“It’s just an extension from what advertising used to be on television,” says Peter. Only instead of prime time audiences, they’re now tracking web-browsing habits.


    It’s not ideal, but I don’t think it poses an immediate threat to most people.”



    Code:
    https://www.vice.com/en_au/article/wjbzzy/your-phone-is-listening-and-its-not-paranoia
     
  2. WindowsGeek

    WindowsGeek MDL Senior Member

    Jun 30, 2015
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    That's not new news of course your phone is a two way listening and tracking device.
     
  3. Yen

    Yen Admin
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    May 6, 2007
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    #3 Yen, Jun 8, 2018
    Last edited: Jun 8, 2018
    Yes, that's not new news. Those people who do not want to have that true or say it's paranoid or a tinfoil hat theory they never have got what's all about that.
    It's not surveillance at first place, it's data mining (means extraction of knowledge which is valid, formerly unknown and useful) in order to make predictions of human consume behavior.

    The principle behind that:
    The customer of such devices gets stuff and services preinstalled and for 'free'.

    By violating privacy and local laws they 'listen' to you.
    Goal is to spam and to make money out of the customers either directly by motivating them to buy stuff or indirectly to sell the info gained by data mining.

    To make an Android phone stop 'listening' one actually has to remove the Gapps completely and to control anything by firewall. Even their browser tracks user behavior. Also messengers which are for free such as whatsapp 'share' data.

    First sign that indicates that is that you suddenly get ads about stuff you were interested in before (browsed for that or posted about at social media, or talked about via messengers)........
     
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  4. Joe C

    Joe C MDL Guru

    Jan 12, 2012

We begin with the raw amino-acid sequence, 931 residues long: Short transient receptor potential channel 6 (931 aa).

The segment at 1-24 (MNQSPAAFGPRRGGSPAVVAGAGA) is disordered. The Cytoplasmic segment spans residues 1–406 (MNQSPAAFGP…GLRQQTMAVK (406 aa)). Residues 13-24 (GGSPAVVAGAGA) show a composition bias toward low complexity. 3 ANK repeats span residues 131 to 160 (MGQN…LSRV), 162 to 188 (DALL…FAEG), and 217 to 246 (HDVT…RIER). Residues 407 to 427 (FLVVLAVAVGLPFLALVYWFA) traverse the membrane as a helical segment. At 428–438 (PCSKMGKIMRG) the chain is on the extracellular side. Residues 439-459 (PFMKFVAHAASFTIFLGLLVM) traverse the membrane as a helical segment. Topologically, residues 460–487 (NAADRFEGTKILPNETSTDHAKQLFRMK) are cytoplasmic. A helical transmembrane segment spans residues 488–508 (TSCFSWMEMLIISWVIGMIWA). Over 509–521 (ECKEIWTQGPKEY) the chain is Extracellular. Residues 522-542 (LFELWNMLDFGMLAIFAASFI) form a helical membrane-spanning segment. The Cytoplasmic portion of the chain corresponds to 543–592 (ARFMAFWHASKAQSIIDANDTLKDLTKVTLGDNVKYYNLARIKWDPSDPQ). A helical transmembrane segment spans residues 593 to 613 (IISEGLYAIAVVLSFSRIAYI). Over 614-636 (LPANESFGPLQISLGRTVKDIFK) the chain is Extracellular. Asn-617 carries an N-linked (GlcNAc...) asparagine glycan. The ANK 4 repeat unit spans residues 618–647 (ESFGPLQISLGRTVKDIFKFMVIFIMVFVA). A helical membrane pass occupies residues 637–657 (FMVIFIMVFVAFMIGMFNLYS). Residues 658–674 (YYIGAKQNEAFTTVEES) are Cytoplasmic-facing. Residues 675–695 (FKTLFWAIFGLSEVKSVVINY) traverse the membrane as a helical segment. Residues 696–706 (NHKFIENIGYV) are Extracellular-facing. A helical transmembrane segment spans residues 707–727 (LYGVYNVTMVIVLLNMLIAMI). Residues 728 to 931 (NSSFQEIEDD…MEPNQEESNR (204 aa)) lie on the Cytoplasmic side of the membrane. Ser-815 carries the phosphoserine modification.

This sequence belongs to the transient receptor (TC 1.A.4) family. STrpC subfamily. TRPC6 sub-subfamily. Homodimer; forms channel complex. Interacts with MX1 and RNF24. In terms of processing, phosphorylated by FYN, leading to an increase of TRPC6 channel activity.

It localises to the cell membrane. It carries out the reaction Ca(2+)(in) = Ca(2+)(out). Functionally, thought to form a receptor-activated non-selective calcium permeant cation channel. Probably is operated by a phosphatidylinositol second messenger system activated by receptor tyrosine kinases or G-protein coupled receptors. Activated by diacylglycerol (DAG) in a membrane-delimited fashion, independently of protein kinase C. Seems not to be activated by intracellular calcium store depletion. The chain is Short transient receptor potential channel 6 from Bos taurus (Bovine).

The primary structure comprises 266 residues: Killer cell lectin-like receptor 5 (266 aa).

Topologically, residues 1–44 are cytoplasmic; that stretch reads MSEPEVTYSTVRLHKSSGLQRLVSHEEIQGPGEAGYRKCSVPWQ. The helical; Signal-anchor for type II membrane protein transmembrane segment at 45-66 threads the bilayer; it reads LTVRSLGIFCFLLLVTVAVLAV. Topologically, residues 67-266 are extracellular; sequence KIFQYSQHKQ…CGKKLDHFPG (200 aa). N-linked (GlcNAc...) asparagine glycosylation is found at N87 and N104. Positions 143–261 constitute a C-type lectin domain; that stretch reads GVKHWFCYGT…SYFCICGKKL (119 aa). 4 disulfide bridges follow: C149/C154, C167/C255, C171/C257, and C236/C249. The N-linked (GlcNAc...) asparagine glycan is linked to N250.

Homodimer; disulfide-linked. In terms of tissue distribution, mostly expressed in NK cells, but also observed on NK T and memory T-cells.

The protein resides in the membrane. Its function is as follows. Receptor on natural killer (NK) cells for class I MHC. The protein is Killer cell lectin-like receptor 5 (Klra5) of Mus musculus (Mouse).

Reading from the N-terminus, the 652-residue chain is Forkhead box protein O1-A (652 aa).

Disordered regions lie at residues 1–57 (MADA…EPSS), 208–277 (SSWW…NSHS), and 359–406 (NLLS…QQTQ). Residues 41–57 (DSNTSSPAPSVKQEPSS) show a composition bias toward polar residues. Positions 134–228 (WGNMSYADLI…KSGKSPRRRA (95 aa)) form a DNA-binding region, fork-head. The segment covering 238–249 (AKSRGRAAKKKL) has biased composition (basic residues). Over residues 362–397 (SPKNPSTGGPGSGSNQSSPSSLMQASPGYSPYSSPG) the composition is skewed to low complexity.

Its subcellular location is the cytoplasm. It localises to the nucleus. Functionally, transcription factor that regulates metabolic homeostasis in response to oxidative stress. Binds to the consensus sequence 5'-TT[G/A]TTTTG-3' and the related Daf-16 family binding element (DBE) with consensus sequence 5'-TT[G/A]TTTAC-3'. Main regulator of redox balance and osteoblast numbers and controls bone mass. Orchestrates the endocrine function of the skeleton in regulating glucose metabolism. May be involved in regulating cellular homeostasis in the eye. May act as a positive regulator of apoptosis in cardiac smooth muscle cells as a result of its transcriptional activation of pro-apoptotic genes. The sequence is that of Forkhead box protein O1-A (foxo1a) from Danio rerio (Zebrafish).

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  5. Michaela Joy

    Michaela Joy MDL Crazy Lady

    Jul 26, 2012
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    It's one thing to purchase a device like that. You know it can (and will) do that.
    It's another thing for your cell phone to do it without their knowledge.
     
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  6. Joe C

    Joe C MDL Guru

    Jan 12, 2012
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    I thought it was always a given that everybody already knows that your cell phone can track and spy on you.
    "Made in China" that always a comfort too
     
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  7. Yen

    Yen Admin
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    May 6, 2007
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    The funny part is that actually everybody (still) can live with that.
    The part of people which does not know something about it cannot have a problem since the fact does not exist for them / is unaware.
    The part which knows about either ignores it (saying it's a minor issue, the opinion is mostly reasoned with the statement that one's nothing to hide) or starts to get interested in how to minimize it (to prevent completely is actually impossible) and applies the gained/learned measures.

    Besides of all the phones and their abilities to mine data another important thing is 'what' people do disclose about themselves on their own, voluntarily. And how they interconnect their accounts and usernames...even with real identity...and where they post. (which app is used)
     
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  8. lewcass

    lewcass MDL Senior Member

    Mar 10, 2018
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    There was a couple who had one of these "smart" home devices which sent an audo recording to friends that the couple didnt know about. The devices may be "smart" but the users are utter dimloes. They are walking blindly into George Orwell's 1984 because they are blinded by technology. Fidiots.
     
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  9. MS_User

    MS_User MDL Guru

    Nov 30, 2014
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    echo2 alexa mayor spying device i cant believe people are soooooooooooooooooooooooooo stupid to have that kind of device in their homes.....man people are DUMB!!!!!
     
  10. lewcass

    lewcass MDL Senior Member

    Mar 10, 2018
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    4133NH996NL._SL350_.jpg Need i say more?
     
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  11. pf100

    pf100 MDL Expert

    Oct 22, 2010
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    A cell phone is a tracking device that lets you make phone calls.
     
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  12. Michaela Joy

    Michaela Joy MDL Crazy Lady

    Jul 26, 2012
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    :laie: So true.

    And a boat is a hole in the water into which you throw money. :)